DJI has announced that they’re partnering up with Microsoft to announce new developer tools for Windows. The tools are designed to enable real-time AI and machine learning for drones. This, DJI says, will help businesses “harness the power of commercial drone technology and edge cloud computing”. It all sounds very cool, but I’m having some pretty serious Terminator 3 flashbacks.
It doesn’t feel like almost a year ago since Google announced Google Lens. It’s Google’s machine learning system to assist your camera to help make your life easier. It helps it to identify what it’s looking at and then do or show you things based on what it sees. Now, Google has announced that it can see your pet. And not only see them but identify them. The goal is to offer you photo books and videos dedicated to your furry friend.
There have been a lot of positive. useful and sometimes amusing stories about various image AI & machine learning systems over the past couple of years. There have also been some that are either quite creepy or simply the stuff of nightmares. Whatever you use image recognition AI for, though, it seems it can be easily fooled, with a little bit of work.
A team at MIT’s Computer Science and Artificial Intelligence Laboratoy (CSAIL) these systems are even easier to fool than they thought. In a new paper, they’ve developed a system that is up to 1,000 times faster than existing methods. And it works with “black box” systems, too – these are closed source systems to which a hacker has no access to the code.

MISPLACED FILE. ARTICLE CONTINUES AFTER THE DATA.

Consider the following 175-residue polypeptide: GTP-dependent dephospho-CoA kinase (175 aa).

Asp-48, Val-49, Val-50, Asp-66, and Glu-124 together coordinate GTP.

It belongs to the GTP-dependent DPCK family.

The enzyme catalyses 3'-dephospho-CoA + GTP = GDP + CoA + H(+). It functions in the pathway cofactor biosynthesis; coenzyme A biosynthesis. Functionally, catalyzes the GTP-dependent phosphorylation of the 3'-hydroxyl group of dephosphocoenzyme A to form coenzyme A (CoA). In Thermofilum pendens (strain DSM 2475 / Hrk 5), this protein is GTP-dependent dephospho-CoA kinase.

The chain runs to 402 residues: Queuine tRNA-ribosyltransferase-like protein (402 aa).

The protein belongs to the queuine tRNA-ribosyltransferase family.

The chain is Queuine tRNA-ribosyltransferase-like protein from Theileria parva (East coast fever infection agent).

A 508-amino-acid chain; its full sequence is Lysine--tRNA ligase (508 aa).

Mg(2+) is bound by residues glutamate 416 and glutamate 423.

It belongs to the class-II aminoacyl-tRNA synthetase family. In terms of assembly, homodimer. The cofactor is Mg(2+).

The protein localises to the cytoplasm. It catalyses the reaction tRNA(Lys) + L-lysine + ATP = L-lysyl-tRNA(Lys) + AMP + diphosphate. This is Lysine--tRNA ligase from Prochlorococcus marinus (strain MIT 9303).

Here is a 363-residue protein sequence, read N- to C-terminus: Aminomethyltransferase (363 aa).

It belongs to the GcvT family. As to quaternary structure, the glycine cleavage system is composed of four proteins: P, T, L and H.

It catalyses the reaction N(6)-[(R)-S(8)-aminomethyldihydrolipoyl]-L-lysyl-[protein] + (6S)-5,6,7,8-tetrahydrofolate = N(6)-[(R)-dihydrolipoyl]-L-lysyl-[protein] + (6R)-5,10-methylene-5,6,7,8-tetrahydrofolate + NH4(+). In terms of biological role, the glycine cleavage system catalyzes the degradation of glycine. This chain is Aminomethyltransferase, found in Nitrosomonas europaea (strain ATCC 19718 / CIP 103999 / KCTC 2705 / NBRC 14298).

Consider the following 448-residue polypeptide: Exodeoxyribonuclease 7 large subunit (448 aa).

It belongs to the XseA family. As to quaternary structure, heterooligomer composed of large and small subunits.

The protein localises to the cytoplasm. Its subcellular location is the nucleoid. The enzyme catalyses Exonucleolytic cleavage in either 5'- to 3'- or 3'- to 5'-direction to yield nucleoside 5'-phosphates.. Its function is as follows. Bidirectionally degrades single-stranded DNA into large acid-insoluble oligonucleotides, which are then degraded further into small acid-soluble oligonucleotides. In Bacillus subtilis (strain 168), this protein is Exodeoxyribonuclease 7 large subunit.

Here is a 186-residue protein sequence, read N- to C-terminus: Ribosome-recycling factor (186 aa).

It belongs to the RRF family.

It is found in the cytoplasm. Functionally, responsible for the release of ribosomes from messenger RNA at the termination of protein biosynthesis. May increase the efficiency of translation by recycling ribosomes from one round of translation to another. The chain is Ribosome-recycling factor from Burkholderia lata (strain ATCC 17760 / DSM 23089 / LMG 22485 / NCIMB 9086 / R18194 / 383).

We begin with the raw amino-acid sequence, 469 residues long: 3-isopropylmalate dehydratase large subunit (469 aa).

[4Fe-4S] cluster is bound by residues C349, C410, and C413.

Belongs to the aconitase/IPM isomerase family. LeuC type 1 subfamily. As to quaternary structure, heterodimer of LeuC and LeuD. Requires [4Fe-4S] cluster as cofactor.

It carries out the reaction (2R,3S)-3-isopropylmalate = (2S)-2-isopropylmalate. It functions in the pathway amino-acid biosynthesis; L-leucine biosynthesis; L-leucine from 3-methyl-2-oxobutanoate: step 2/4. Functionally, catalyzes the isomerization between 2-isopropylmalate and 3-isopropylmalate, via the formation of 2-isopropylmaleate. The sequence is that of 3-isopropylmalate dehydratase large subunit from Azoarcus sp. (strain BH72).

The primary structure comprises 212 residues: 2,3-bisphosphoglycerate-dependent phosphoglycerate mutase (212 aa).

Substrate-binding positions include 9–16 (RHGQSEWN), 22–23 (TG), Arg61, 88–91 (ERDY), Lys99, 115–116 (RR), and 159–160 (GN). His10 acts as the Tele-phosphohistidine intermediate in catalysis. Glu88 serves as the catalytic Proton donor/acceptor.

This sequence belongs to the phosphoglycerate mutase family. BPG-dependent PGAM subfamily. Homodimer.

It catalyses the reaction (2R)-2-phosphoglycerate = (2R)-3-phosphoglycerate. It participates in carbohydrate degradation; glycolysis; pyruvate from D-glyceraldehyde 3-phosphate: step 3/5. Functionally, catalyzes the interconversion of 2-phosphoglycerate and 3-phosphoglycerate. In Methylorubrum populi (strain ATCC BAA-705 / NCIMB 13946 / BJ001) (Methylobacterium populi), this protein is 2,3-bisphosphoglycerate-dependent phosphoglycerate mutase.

We are all witnesses to vast technology advancement, and it’s fun to watch how it can be used for art. Artist Damien Henry seems to think so as well, so he wanted to see what happens when he uses machine learning to create a video – from a single image.
He used a prediction algorithm and gave it one photo at the beginning. From then on, the machine calculated each following frame and predicted what it would look like. The result is almost an hour long video composed of more than 100,000 frames, and it’s pretty impressive.
Despite how it may look, the above image is not a strange closeup of a Salvador Dali painting. No, it’s a bizarre creation created by a user of Russian web app Ostagram.[Read More…]